Just in 2020, a Crisis Intervention Team, or the CIT program was announced with great fanfare even making our newscast that year.

As part of the program, the Richmond County Sheriff’s Office partnered with the state of Georgia through Serenity Behavioral Health to pair deputies with social workers who are trained to deal with mental health calls.

“We did see that had value,” explains Chief Clayton. “We did see that we were starting to reduce calls.”

The problem is shortly after the start of the CIT program, the COVID pandemic started.

The sheriff’s office says limited state resources and manpower and ultimately, money for the CIT program was cut.

Meanwhile, as the I-TEAM showed you in a yearlong series ‘Faces of homelessness’ our homeless population jumped nearly 150% percent following the pandemic and our mental health systems remain in crisis.

Will Rioux: “Do you feel like the CIT program could have helped in that incident?”

Chief Clayton: “Yes, and I hate to speculate on that, but I always I think that if you have a person as a trained specialist in dealing with, you know, mental health subjects, it could definitely be a benefit. And it’s something I think we have to we have to prioritize in the future.”

We analyzed five years of data from 2017 to 2022 and found mental health calls have increased a whopping 66 percent in Augusta, culminating in more than 28 hundred calls for deputies in 2022 alone.

“They’re not one, one or five-minute calls,” explains Chief Clayton. “These are calls that are going to be 30 minutes, hour to sometimes hours because we’re dealing with people that are mentally ill.”

Critical time prevents deputies from getting back on the road to patrol for calls they ultimately are not adequately trained to handle.

“This is something that we’ve received a lot of support initially from the mayor and the commissioners saying that they wanted to have this program and then we proposed it last year... and crickets,” says Chief Clayton.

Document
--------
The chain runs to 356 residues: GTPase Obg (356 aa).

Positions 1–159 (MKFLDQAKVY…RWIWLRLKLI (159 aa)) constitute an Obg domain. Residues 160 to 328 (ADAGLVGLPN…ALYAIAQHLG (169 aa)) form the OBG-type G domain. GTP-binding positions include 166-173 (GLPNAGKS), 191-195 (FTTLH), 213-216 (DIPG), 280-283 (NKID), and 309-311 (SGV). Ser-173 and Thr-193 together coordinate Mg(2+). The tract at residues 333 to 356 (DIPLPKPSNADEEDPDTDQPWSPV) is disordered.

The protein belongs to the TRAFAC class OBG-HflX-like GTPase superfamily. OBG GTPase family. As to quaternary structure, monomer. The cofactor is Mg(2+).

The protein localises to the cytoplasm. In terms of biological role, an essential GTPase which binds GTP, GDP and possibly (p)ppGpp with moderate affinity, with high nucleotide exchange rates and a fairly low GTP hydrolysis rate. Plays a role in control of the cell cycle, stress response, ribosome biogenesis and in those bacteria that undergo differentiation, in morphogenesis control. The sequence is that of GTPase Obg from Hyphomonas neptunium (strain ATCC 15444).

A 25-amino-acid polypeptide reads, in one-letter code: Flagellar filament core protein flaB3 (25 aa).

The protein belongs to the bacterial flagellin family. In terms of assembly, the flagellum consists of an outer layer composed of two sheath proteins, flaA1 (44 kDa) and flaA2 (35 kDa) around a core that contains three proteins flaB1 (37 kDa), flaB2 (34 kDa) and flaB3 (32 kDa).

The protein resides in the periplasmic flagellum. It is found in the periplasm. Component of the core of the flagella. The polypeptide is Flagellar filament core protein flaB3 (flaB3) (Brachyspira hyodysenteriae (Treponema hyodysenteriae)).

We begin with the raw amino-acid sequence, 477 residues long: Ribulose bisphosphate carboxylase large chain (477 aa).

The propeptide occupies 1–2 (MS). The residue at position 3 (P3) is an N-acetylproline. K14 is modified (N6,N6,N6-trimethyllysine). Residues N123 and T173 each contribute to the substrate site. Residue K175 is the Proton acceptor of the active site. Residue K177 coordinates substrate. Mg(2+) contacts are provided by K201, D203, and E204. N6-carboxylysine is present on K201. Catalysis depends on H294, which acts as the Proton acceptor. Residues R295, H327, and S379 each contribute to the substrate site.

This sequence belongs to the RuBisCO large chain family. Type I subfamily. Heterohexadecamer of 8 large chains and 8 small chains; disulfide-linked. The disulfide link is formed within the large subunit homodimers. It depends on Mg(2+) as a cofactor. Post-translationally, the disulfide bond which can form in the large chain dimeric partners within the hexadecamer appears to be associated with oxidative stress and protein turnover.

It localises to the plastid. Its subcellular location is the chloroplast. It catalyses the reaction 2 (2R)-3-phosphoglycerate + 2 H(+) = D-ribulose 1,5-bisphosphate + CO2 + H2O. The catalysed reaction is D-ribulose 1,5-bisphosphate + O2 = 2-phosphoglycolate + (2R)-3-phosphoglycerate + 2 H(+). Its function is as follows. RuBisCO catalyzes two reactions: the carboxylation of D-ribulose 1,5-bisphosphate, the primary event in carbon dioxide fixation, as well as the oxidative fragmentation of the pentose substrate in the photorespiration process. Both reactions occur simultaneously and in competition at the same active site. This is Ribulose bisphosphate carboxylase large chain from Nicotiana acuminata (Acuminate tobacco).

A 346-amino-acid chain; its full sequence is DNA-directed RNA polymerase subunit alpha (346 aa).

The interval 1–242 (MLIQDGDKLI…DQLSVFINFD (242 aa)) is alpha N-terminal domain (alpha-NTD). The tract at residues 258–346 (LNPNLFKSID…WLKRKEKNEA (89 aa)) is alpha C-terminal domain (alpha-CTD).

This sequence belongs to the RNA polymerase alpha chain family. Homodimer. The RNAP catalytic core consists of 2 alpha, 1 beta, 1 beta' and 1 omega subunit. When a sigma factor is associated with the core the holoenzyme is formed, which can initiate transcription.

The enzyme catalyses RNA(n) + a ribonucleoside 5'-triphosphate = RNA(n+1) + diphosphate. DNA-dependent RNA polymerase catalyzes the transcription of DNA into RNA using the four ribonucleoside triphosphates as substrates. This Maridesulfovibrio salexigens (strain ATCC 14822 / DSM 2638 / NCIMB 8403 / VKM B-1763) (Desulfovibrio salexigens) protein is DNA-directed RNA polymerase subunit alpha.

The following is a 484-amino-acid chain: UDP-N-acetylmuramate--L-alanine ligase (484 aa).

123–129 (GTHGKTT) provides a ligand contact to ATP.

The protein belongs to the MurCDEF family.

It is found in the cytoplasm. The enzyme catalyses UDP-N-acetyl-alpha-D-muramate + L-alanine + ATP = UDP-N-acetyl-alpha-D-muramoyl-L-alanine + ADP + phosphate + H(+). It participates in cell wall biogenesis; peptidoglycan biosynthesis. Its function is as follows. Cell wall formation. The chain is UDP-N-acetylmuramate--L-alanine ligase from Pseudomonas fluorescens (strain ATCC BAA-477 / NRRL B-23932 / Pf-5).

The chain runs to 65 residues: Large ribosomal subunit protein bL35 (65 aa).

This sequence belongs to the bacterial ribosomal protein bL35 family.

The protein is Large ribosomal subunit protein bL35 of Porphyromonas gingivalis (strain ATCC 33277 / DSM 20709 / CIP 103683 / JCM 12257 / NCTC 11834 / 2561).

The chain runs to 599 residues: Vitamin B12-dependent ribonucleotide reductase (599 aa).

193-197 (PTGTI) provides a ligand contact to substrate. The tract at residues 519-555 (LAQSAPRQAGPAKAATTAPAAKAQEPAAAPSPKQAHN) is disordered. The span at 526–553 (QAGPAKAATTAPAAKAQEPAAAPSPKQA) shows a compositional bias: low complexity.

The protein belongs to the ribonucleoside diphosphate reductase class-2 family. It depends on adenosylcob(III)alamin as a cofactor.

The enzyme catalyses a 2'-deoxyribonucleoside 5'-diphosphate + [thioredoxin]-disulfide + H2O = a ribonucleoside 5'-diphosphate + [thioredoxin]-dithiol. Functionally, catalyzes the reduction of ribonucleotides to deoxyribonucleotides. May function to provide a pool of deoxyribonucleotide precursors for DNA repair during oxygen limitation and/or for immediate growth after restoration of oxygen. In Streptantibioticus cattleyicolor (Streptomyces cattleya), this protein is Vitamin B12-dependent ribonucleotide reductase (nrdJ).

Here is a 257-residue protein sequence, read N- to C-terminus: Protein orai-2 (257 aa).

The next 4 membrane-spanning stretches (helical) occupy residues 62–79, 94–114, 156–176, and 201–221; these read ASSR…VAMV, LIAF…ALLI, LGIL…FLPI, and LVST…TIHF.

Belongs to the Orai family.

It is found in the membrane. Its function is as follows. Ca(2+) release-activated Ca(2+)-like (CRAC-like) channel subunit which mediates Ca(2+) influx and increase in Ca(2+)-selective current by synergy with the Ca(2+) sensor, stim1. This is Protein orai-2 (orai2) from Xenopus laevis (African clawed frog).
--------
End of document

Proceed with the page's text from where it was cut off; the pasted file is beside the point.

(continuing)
Last November the sheriff’s office asked commissioners to create two behavioral health specialists under the sheriff’s office since Serenity was having staffing shortage issues.

The cost is $150,000 including salary, benefits, and equipment.

According to the budget request from the sheriff’s office, it requested 15 items but only three were approved. The Behavioral Health Specialists were not one of them.

The specialists would also provide wraparound services doing follow-ups and making sure mental health subjects are connected with resources and a case file is started.

The I-TEAM pressed Augusta’s new Mayor Garnett Johnson about local dollars to deal with a local crisis.

Mayor Garnett Johnson “The city of Augusta certainly has some budgetary challenges and certainly wouldn’t want to commit to that at this point.”

Will Rioux: “But is that something that you can maybe push for or that you would push for in the future?”

Mayor Garnett Johnson: “I’m not certain as I stated, our budget is already stretched beyond control right now, doing some of the simplest things for our taxpayers, making sure we maintain our infrastructure, make sure that we provide adequate lighting in areas right now that does not have it. So, I would be for supporting those dollars as they flow through the state and federal level.”

A clear problem with no clear solution.

The I-TEAM asked Nelson Graham’s brother Denzel if he thought his brother would still be alive today if those mental health specialists were in place.

“Absolutely. 100 percent… to see the shift in his life and to see that he was crying out to us for help and we tried to get him help and that cost him his life, it’s going to forever be with me and stick with me.”

A brother, father, and husband shouting for help with no one trained to help him there to answer the call.

In November, the I-TEAM showed you yet another incident where a family member called deputies for help getting a loved one to the hospital. A mom called when her son was in crisis and a deputy ended up hitting him in the head and putting him in jail for two weeks. When the I-TEAM started asking questions, all of his charges were dropped.